Thereafter, the court of appeals held a suppression hearing, including the taking of testimony and oral arguments. Stepfather testified that he believed recording the conversation would aid the parents in deciding the best course of action for the victim, including determining whether she needed sexual abuse counseling. Likewise, Mother testified she believed recording the conversations would be useful because she did not know what the conversations between the victim and Appellant entailed, the victim was crying often, and she needed to determine if it was appropriate to permit Appellant to have contact with the victim.

On the legal issue of consent, the court of appeals held that the Legislature, in enacting the Wiretap Act, intended to adopt the vicarious consent doctrine. Mother could, therefore, lawfully vicariously consent to the recording on behalf of the victim. On the factual matter, the court of appeals found that Mother had a good faith and objectively reasonable basis for believing the recording was necessary and in the victim's best interest, and it therefore denied Appellant's motion to suppress. The court of appeals sent the case back to the trial court.

At trial, the recording of the phone conversation between Appellant and the victim was admitted, over Appellant's continuing objection. The State also introduced a videotape of the victim's forensic interview. The contents of the interview were similar to the underlying allegations the victim first [399 S.C. 552]disclosed to Mother and the testimony given by the victim at trial. The videotape was admitted over Appellant's objections of improper bolstering and hearsay. The jury convicted Appellant of CSC with a minor in the first degree, and he was sentenced to prison. This appeal follows.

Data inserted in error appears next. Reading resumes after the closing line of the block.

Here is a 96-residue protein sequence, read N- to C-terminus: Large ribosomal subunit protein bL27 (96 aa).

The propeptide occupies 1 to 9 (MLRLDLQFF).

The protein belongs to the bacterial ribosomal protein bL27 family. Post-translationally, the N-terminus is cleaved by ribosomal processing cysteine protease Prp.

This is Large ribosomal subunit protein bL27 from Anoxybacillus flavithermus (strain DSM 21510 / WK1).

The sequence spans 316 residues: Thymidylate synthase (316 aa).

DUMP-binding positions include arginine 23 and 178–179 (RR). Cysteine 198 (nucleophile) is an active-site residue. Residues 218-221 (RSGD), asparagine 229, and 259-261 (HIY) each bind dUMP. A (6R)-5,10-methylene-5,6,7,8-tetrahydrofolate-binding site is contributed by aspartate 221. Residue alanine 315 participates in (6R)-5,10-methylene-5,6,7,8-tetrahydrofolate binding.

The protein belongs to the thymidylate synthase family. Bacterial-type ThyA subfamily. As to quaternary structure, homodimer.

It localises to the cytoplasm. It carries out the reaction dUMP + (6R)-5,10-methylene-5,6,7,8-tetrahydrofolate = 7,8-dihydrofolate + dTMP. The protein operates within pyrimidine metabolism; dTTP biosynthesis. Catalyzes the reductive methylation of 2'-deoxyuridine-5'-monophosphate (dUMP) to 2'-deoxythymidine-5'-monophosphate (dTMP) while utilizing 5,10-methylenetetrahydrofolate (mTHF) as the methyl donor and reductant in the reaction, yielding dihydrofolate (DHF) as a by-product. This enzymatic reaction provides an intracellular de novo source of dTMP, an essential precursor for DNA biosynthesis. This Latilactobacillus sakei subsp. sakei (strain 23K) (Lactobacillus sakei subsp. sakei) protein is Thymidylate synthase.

II.

Appellant claims the Wiretap Act was violated because neither he nor the victim, the parties to the communication, consented to the recording. Conversely, the State claims the Wiretap Act was not violated because the recording fell within the consent provision. Specifically, the State contends the statute allows Mother, as a guardian to the minor victim, to vicariously consent on behalf of the victim to record the telephone conversation between the victim and Appellant.

The South Carolina Wiretap Act is patterned after the Omnibus Crime Control and Safe Streets Act of 1968 (Federal Act). This Court must determine whether the Wiretap Act allows or bars the admission of the recording.

Questions of statutory interpretation are questions of law, which are subject to de novo review and which we are free to decide without any deference to the court below. Transp. Ins. Co. & Flagstar Corp. v. S.C. Second Injury Fund, 389 S.C. 422, 427, 699 S.E.2d 687, 689 (2010); Catawba Indian Tribe of S.C. v. State, 372 S.C. 519, 524, 642 S.E.2d 751, 753 (2007).

The cardinal rule of statutory interpretation is to ascertain and effectuate the

[732 S.E.2d 864]

intent of the legislature. Sloan v. Hardee, 371 S.C. 495, 498, 640 S.E.2d 457, 459 (2007). “All rules of statutory construction are subservient to the one that the legislative intent must prevail if it can be reasonably discovered in the language used, and that language must be construed in light of the intended purpose of the statute.” State v. Sweat, 386 S.C. 339, 350, 688 S.E.2d 569, 575 (2010). Absent an ambiguity, the court will look to the plain meaning of the words used to determine their effect. City of Rock Hill v. Harris, 391 S.C. 149, 155, 705 S.E.2d 53, 55 (2011). “Under general rules of statutory construction, a jurisdiction adopting legislation from another jurisdiction imports with it the judicial[399 S.C. 553]gloss interpreting that legislation.” Orr v. Clyburn, 277 S.C. 536, 540, 290 S.E.2d 804, 806 (1982).